DOHA: The show is over already for the Qatar team, which was eliminated from the World Cup less than a week after it opened the tournament and launched the first version of soccer's biggest event in the Middle East.
Qatar lost 3-1 to Senegal for its second straight defeat at the World Cup on Friday and its exit was confirmed a few hours later, when Netherlands and Ecuador drew 1-1 in the other Group A game. Becoming the quickest host nation team to depart the tournament in the 92-year history of the World Cup, Qatar can't qualify for the last 16 no matter what happens in its last game against Netherlands. South Africa had been the only other home team to fail to make it out the group stage in 2010 — but it at least managed a win and a draw.
''If you expected us to go very far in this tournament, then it will be a disappointment,'' Qatar coach Félix Sánchez said before his team was officially out. ''Our goal was to be competitive.'' The writing was on the wall from the very start for Qatar. The team may be the 2019 Asian champion, but looked nervous and was overwhelmed in the 2-0 loss to Ecuador last Sunday straight after a glittering opening ceremony put on by the wealthy Gulf emirate and meant to showcase it to the world.
Friday's performance by Qatar was a little, but not much better for a squad that all plays in the local league and is missing the kind of top talent that is present in almost every World Cup team now.
Qatar at least scored this time, a second-half header by substitute Mohammed Muntari, a Ghanaian-born striker who is one of many in the squad born outside Qatar but brought in to boost its chances at the World Cup. At 2-1, Qatar threatened a comeback against the African champion for just six minutes before Bamba Dieng responded to hit home Senegal's third goal and reestablish a two-goal cushion.
Senegal got its campaign back on track after losing its opener to Netherlands. Coach Aliou Cissé was also pleased that three forwards, Boulaye Dia, Famara Diedhiou and Dieng, got on the scoresheet as Senegal has its own challenge at this World Cup: Filling the chasm left by the pre-tournament injury to Sadio Mané. Cissé had instructed his remaining forwards to step it up before playing the host at Al Thumama Stadium in Doha. They responded.
''Yes, we understood the message loud and clear,'' Dia said. ''Efficiency efficiency, efficiency. You need to get in front of the goal and you need to score.'' Qatar had never qualified for the World Cup before FIFA's highly-contentious decision in 2010 to give it the tournament. That gave its team automatic entry. But although the oil- and gas-rich nation spent around $220 billion of its vast riches on building stadiums, roads and even a new city for the World Cup, it couldn't put together a solid defense for the team.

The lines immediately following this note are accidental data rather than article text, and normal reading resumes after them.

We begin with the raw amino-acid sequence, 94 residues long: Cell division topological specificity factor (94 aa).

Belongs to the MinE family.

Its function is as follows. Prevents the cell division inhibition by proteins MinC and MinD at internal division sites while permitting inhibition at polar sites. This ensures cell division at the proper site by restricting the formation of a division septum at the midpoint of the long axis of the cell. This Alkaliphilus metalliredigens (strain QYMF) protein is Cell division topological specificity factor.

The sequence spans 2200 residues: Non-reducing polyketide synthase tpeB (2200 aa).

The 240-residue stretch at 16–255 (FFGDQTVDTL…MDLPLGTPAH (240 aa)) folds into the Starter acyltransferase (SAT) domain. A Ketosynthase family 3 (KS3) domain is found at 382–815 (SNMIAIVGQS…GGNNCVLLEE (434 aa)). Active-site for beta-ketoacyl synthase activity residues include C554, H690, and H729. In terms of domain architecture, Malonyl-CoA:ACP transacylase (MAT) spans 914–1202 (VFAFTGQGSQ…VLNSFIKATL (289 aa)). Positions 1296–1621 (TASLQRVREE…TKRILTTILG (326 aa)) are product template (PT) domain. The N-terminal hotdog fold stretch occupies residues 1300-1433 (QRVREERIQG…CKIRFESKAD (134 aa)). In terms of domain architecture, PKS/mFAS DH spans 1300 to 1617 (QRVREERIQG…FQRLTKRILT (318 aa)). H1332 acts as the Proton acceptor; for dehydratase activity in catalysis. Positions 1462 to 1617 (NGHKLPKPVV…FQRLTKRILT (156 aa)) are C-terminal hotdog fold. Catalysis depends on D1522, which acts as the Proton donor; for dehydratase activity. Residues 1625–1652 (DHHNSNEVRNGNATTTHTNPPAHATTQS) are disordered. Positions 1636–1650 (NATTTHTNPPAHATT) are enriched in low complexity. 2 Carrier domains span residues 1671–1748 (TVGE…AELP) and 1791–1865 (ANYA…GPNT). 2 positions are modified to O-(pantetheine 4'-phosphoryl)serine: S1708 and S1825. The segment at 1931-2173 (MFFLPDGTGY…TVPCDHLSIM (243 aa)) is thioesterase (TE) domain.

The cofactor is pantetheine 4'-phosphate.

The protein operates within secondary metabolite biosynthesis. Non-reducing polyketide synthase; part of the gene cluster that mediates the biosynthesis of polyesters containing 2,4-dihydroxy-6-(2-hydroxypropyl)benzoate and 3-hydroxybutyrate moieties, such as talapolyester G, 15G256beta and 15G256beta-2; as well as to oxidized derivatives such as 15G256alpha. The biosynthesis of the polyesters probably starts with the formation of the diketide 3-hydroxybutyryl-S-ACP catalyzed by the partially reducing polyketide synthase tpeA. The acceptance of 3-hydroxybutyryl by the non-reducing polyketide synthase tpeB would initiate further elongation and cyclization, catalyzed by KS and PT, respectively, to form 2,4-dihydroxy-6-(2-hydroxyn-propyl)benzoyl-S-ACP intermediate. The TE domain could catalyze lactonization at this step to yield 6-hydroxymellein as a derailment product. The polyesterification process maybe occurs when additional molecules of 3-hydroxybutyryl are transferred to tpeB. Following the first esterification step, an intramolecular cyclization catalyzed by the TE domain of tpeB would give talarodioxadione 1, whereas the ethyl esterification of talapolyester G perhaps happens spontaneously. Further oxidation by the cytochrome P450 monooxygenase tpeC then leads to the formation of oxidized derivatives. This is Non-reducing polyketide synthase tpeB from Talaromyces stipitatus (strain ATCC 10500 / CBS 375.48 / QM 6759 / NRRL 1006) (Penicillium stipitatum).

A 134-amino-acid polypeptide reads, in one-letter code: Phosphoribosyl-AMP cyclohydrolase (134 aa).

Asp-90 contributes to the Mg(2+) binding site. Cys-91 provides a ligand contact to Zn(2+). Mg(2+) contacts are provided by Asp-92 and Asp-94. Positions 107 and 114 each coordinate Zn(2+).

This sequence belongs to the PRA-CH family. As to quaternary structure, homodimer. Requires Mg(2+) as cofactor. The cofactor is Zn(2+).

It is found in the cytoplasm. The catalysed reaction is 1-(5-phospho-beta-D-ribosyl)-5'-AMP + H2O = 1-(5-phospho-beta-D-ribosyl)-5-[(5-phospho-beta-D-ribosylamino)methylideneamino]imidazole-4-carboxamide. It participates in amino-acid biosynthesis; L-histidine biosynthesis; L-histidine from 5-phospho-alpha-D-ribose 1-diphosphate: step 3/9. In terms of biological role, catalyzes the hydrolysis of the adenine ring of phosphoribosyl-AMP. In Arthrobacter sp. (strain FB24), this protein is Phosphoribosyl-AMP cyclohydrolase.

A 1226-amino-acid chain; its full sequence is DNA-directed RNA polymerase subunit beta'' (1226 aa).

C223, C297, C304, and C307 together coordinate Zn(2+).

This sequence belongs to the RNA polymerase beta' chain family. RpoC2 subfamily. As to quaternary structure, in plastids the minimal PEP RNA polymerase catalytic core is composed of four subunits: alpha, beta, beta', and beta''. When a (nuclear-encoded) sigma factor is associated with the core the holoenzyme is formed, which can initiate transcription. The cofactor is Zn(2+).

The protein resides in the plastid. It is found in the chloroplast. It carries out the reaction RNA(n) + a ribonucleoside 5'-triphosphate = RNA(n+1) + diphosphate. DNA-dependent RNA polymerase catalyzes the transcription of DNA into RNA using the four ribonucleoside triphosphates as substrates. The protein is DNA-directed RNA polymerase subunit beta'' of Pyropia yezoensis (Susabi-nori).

Qatar fell behind against Senegal after an amateurish mistake by central defender Boualem Khoukhi, who tried to make a clearance under no pressure, didn't connect properly and landed on his backside. The ball dribbled away from Khoukhi and Dia lashed it in for his first World Cup goal.
Diedhiou made it 2-0 at the start of the second half with a header from a corner while two Qatar defenders failed to stop him.
Qatar did get a stroke of bad luck when it was denied a penalty and the chance of the lead before Dia's goal. Akram Afif, who was born in Doha, was knocked over by a charging Ismaila Sarr but referee Antonio Mateu of Spain didn't award a penalty even though replays suggested that contact was made.
''We have to forget about today, move on and play the Netherlands,'' Sánchez said. A WAVE (GOODBYE?) FOR QATAR As Qatar rallied for a little while in the second half, the white-robed Qatar supporters did try and get behind their team. Thousands of home fans walked out halfway through Qatar's first loss to Ecuador, but they stayed against Senegal and even broke out into the wave around the stadium. It turned out to be more of a wave farewell from the World Cup.
WITHOUT MANÉ Senegal came closer to adjusting to life in Qatar without Mané, with those three forwards on the scoresheet.
''It's very difficult to replace a player like Sadio Mane but football is a team sport,'' Senegal coach Cissé said.
Also important for Senegal, goalkeeper Edouard Mendy made two world-class saves to suggest a return to some form after he was blamed for both goals in the 2-0 loss to the Dutch.
WHAT'S NEXT Qatar bows out against Netherlands on Tuesday. Senegal isn't out of trouble yet and will face Ecuador on the same day with both playing for a place in the last 16.